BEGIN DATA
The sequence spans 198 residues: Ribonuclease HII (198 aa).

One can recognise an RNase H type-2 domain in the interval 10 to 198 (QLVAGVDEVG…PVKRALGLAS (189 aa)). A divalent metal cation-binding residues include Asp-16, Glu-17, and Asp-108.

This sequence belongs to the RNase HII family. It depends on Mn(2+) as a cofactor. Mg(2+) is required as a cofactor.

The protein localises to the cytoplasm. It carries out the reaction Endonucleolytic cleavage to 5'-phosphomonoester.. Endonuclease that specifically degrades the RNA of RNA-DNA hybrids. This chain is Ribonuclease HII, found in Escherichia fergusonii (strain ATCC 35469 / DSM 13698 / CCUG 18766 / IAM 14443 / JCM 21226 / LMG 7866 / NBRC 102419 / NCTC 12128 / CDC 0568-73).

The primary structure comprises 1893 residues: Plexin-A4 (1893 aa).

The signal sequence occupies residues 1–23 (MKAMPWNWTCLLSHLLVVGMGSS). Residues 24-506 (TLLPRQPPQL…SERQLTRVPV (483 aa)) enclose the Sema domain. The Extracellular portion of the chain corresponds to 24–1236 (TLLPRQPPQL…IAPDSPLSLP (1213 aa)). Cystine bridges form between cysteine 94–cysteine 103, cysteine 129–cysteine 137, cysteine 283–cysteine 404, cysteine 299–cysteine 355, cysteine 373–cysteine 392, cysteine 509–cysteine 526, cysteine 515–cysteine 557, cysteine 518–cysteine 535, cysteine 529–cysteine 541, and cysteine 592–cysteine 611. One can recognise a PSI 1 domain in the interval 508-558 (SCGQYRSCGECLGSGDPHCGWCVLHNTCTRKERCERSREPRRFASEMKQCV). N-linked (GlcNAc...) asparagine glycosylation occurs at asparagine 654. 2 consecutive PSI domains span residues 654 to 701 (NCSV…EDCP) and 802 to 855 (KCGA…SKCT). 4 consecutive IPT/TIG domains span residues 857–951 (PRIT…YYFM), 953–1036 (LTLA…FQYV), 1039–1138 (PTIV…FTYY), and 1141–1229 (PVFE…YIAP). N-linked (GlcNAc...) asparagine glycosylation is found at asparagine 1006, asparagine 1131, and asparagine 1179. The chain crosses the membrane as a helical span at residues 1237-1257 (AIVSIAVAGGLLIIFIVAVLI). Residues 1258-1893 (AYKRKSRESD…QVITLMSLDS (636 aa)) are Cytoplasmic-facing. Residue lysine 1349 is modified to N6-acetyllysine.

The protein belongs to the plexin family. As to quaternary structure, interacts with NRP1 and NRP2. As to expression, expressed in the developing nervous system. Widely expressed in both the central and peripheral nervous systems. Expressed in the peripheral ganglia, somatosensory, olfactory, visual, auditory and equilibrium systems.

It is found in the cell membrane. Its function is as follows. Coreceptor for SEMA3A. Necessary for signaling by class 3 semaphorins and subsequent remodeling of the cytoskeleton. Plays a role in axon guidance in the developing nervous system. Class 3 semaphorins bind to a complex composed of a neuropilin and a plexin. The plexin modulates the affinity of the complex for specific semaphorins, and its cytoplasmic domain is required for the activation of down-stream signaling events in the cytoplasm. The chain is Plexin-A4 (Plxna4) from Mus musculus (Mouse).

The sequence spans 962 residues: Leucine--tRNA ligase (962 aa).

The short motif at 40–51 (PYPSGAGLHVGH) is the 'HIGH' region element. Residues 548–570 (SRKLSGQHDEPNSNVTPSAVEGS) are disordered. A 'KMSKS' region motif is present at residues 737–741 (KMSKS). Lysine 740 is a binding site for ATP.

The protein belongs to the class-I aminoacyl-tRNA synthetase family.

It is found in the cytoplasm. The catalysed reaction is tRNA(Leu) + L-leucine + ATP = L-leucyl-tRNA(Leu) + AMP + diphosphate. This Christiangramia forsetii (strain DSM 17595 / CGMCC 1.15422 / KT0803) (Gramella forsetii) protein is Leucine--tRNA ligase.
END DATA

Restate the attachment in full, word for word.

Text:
The sequence spans 198 residues: Ribonuclease HII (198 aa).

One can recognise an RNase H type-2 domain in the interval 10 to 198 (QLVAGVDEVG…PVKRALGLAS (189 aa)). A divalent metal cation-binding residues include Asp-16, Glu-17, and Asp-108.

This sequence belongs to the RNase HII family. It depends on Mn(2+) as a cofactor. Mg(2+) is required as a cofactor.

The protein localises to the cytoplasm. It carries out the reaction Endonucleolytic cleavage to 5'-phosphomonoester.. Endonuclease that specifically degrades the RNA of RNA-DNA hybrids. This chain is Ribonuclease HII, found in Escherichia fergusonii (strain ATCC 35469 / DSM 13698 / CCUG 18766 / IAM 14443 / JCM 21226 / LMG 7866 / NBRC 102419 / NCTC 12128 / CDC 0568-73).

The primary structure comprises 1893 residues: Plexin-A4 (1893 aa).

The signal sequence occupies residues 1–23 (MKAMPWNWTCLLSHLLVVGMGSS). Residues 24-506 (TLLPRQPPQL…SERQLTRVPV (483 aa)) enclose the Sema domain. The Extracellular portion of the chain corresponds to 24–1236 (TLLPRQPPQL…IAPDSPLSLP (1213 aa)). Cystine bridges form between cysteine 94–cysteine 103, cysteine 129–cysteine 137, cysteine 283–cysteine 404, cysteine 299–cysteine 355, cysteine 373–cysteine 392, cysteine 509–cysteine 526, cysteine 515–cysteine 557, cysteine 518–cysteine 535, cysteine 529–cysteine 541, and cysteine 592–cysteine 611. One can recognise a PSI 1 domain in the interval 508-558 (SCGQYRSCGECLGSGDPHCGWCVLHNTCTRKERCERSREPRRFASEMKQCV). N-linked (GlcNAc...) asparagine glycosylation occurs at asparagine 654. 2 consecutive PSI domains span residues 654 to 701 (NCSV…EDCP) and 802 to 855 (KCGA…SKCT). 4 consecutive IPT/TIG domains span residues 857–951 (PRIT…YYFM), 953–1036 (LTLA…FQYV), 1039–1138 (PTIV…FTYY), and 1141–1229 (PVFE…YIAP). N-linked (GlcNAc...) asparagine glycosylation is found at asparagine 1006, asparagine 1131, and asparagine 1179. The chain crosses the membrane as a helical span at residues 1237-1257 (AIVSIAVAGGLLIIFIVAVLI). Residues 1258-1893 (AYKRKSRESD…QVITLMSLDS (636 aa)) are Cytoplasmic-facing. Residue lysine 1349 is modified to N6-acetyllysine.

The protein belongs to the plexin family. As to quaternary structure, interacts with NRP1 and NRP2. As to expression, expressed in the developing nervous system. Widely expressed in both the central and peripheral nervous systems. Expressed in the peripheral ganglia, somatosensory, olfactory, visual, auditory and equilibrium systems.

It is found in the cell membrane. Its function is as follows. Coreceptor for SEMA3A. Necessary for signaling by class 3 semaphorins and subsequent remodeling of the cytoskeleton. Plays a role in axon guidance in the developing nervous system. Class 3 semaphorins bind to a complex composed of a neuropilin and a plexin. The plexin modulates the affinity of the complex for specific semaphorins, and its cytoplasmic domain is required for the activation of down-stream signaling events in the cytoplasm. The chain is Plexin-A4 (Plxna4) from Mus musculus (Mouse).

The sequence spans 962 residues: Leucine--tRNA ligase (962 aa).

The short motif at 40–51 (PYPSGAGLHVGH) is the 'HIGH' region element. Residues 548–570 (SRKLSGQHDEPNSNVTPSAVEGS) are disordered. A 'KMSKS' region motif is present at residues 737–741 (KMSKS). Lysine 740 is a binding site for ATP.

The protein belongs to the class-I aminoacyl-tRNA synthetase family.

It is found in the cytoplasm. The catalysed reaction is tRNA(Leu) + L-leucine + ATP = L-leucyl-tRNA(Leu) + AMP + diphosphate. This Christiangramia forsetii (strain DSM 17595 / CGMCC 1.15422 / KT0803) (Gramella forsetii) protein is Leucine--tRNA ligase.